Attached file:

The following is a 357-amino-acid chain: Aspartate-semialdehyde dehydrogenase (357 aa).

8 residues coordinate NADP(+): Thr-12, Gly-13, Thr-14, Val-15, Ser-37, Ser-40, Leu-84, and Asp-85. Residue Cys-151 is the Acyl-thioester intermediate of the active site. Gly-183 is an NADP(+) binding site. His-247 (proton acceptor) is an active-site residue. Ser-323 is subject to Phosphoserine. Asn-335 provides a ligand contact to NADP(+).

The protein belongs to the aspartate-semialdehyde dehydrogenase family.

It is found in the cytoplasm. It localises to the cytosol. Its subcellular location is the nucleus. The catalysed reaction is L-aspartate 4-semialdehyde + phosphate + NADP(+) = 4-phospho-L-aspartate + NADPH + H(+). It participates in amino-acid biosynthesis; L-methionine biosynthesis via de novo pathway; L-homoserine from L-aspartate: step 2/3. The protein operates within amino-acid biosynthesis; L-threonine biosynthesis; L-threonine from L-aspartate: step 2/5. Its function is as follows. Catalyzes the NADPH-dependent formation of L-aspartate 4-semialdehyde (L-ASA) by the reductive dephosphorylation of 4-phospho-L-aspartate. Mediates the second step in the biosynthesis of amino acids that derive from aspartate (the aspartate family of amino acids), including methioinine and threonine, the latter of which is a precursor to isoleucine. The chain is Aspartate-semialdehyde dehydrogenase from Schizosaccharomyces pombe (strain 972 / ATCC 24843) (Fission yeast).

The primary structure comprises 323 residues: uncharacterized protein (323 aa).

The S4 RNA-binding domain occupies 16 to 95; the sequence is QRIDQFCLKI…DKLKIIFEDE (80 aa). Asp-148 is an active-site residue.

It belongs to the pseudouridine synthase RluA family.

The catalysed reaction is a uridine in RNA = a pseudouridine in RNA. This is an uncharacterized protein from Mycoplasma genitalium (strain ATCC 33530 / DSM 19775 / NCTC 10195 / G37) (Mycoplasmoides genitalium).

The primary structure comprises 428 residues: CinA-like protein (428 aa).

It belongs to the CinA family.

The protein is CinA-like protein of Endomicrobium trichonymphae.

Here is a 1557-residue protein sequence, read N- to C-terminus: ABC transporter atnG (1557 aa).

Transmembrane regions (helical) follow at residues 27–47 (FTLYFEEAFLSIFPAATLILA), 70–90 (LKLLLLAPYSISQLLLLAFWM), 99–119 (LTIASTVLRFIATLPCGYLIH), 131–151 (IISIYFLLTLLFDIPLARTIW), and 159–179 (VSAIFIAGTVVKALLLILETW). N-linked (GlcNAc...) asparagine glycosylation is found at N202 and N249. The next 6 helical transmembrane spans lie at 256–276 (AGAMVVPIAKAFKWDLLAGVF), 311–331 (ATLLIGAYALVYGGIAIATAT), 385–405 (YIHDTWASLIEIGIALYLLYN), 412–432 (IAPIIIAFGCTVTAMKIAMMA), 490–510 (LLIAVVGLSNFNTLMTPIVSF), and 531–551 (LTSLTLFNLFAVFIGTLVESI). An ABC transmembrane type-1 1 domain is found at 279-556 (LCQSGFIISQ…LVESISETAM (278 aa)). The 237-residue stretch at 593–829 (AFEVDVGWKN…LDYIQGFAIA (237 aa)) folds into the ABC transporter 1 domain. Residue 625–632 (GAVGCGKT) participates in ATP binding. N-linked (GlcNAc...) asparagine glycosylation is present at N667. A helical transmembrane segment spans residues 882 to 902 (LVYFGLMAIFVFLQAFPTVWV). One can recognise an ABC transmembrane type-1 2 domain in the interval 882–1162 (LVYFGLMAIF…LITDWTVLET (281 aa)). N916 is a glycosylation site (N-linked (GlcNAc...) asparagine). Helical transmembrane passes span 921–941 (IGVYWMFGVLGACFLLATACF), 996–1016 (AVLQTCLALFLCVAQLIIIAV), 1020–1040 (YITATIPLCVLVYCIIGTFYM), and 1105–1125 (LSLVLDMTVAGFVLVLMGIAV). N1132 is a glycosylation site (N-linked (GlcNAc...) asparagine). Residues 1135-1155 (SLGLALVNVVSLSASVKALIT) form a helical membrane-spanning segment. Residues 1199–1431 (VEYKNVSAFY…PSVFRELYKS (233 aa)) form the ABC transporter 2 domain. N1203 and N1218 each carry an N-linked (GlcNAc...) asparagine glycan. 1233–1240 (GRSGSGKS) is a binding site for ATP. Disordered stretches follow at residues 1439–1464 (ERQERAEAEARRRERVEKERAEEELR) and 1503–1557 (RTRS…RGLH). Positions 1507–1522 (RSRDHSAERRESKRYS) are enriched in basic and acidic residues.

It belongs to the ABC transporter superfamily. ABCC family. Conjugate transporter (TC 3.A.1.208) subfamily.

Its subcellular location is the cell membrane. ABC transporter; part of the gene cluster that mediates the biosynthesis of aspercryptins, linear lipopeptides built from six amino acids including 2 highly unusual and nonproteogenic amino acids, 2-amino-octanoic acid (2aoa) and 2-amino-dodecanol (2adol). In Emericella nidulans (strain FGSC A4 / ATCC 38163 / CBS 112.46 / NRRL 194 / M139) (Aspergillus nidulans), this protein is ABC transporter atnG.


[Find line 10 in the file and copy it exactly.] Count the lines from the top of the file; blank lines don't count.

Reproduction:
It belongs to the CinA family.